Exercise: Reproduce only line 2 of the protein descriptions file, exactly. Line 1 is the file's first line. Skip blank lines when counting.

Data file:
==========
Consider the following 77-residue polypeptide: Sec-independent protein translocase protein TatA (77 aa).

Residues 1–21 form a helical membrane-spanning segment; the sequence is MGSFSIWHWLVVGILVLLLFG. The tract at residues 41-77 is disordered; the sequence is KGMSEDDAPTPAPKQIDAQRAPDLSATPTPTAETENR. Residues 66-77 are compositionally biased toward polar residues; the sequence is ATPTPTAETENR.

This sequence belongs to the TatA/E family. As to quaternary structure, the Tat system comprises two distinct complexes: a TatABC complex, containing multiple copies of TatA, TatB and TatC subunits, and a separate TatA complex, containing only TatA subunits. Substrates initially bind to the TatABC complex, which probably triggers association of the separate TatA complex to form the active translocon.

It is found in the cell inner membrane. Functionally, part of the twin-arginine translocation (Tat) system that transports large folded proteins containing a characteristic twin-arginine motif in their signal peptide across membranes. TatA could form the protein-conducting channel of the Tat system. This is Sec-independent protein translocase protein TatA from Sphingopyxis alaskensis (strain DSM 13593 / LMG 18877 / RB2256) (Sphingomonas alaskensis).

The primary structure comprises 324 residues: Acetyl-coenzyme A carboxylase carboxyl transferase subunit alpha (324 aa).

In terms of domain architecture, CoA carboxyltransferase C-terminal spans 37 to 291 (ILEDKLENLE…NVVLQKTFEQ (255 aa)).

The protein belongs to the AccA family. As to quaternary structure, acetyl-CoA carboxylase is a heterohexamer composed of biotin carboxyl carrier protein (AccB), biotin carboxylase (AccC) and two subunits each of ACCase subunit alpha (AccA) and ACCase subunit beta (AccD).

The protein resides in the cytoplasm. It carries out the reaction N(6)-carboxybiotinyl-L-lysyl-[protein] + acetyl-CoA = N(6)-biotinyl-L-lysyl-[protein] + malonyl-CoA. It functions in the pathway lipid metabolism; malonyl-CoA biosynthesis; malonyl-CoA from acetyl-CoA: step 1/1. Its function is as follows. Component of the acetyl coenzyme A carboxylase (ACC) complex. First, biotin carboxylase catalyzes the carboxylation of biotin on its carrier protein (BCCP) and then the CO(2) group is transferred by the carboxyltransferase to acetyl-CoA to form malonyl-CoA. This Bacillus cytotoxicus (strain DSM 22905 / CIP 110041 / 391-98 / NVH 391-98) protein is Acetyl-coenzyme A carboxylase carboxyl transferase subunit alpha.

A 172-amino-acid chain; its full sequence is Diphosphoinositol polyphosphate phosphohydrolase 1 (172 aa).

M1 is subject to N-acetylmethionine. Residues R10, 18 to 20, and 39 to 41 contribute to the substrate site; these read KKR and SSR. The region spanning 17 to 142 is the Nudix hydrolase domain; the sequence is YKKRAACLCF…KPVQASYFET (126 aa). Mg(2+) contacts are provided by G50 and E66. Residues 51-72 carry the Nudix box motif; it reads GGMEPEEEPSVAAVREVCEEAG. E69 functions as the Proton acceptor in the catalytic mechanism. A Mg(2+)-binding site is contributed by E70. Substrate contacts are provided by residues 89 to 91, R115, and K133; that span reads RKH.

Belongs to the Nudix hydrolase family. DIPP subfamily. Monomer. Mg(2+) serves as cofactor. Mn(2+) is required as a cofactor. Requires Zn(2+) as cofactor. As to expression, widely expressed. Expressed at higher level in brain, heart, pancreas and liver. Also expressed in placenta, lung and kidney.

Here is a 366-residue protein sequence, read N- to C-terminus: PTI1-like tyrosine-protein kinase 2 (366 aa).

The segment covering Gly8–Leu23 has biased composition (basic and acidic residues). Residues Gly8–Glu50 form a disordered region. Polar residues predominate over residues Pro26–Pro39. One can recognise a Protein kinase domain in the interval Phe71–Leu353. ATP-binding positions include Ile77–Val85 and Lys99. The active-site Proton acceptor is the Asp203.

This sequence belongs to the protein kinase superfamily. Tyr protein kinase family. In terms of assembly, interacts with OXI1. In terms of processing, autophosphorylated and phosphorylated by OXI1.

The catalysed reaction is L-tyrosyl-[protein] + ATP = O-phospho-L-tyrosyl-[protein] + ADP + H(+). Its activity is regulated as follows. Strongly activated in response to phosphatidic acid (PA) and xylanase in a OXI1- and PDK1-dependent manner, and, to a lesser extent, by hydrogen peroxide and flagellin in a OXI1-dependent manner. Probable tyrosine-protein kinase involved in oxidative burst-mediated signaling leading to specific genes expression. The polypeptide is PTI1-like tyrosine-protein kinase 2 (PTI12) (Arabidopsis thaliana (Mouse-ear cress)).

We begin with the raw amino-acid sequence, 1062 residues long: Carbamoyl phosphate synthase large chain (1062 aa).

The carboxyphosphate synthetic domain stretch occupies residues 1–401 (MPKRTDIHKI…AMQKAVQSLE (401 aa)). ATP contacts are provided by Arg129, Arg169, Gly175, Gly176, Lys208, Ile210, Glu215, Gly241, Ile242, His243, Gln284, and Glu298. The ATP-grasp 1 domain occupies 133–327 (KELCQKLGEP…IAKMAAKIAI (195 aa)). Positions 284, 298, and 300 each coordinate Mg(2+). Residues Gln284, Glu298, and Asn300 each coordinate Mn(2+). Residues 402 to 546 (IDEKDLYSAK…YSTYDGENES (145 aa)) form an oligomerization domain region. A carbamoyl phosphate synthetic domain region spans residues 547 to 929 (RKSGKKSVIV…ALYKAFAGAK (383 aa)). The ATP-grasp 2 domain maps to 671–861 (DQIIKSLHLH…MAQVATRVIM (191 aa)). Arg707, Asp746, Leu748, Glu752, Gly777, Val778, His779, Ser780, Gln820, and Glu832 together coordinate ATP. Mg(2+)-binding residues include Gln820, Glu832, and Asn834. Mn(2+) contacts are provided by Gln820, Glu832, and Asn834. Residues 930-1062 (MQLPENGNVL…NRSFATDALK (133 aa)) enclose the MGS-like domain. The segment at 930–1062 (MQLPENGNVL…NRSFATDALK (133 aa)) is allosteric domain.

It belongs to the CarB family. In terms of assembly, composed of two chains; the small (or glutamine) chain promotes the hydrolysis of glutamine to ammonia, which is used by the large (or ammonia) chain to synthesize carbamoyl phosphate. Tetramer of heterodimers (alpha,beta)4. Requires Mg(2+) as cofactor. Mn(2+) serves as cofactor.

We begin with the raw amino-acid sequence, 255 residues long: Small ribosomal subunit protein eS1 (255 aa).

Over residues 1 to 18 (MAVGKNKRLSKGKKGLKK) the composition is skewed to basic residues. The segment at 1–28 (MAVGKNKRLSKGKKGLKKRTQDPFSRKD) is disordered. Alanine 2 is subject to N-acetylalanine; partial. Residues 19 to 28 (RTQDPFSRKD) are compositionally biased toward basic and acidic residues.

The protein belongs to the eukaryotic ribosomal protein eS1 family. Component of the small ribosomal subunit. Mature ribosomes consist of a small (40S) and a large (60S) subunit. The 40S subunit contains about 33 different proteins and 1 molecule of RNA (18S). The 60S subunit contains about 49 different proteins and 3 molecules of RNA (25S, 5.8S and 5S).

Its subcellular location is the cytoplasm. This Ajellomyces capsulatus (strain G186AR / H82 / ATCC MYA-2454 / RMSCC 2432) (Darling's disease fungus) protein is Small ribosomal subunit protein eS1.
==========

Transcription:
Residues 1–21 form a helical membrane-spanning segment; the sequence is MGSFSIWHWLVVGILVLLLFG. The tract at residues 41-77 is disordered; the sequence is KGMSEDDAPTPAPKQIDAQRAPDLSATPTPTAETENR. Residues 66-77 are compositionally biased toward polar residues; the sequence is ATPTPTAETENR.